Sandwiches: an English food perfected in France
Many French sandwiches are adaptations (or, as they might say, improvements) to sandwiches from other countries.
The sandwich itself was invented by (and named for) the British Earl of Sandwich in the eighteenth century, but it didn’t take long for this new dish to get the French treatment:
French sandwiches always begin with highest-quality freshly-baked baguettes (with one exception, which we’ll get to later). They may consist of meat, cheese, and/or vegetables between a sliced baguette, usually with no condiments other than butter. This simplicity allows you to taste the flavor of each ingredient. In France, baguettes often have fillings baked into their centers, ranging from fried potatoes to tuna, olives to eggs. These are also popular in many French-influenced cultures, such as Canada and Vietnam.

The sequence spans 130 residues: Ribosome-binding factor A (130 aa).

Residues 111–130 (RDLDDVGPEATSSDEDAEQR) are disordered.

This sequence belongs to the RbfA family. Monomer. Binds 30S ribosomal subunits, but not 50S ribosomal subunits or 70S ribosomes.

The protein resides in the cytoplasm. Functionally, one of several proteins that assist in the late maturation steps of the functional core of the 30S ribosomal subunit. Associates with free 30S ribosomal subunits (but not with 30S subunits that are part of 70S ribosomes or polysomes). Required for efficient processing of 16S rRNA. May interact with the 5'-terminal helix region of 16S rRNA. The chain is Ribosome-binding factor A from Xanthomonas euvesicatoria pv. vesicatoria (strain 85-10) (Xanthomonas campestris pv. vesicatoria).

French sandwich is american!
What food could be more classically American than a grilled ham and cheese sandwich? (Other than apple pie…which of course also comes from France.) You might prefer the kind you grew up with – if you haven’t tried a croque-monsieur, the French version of this popular favorite. Slices of lean ham and Gruyere cheese are placed between two slices of crustless bread and fried in butter, then topped with a béchamel sauce. Its counterpart, the croque-madame, is also topped with a lightly-fried egg (which resembles a lady’s hat). The croque-monsieur is the only French sandwich which is not made on a baguette, though it’s absolutely worthy of the exception.
A classic French sandwich combines simplicity with elegance. Stop in at Maison Parisienne and find out for yourself!
Copyright: Molly Elliott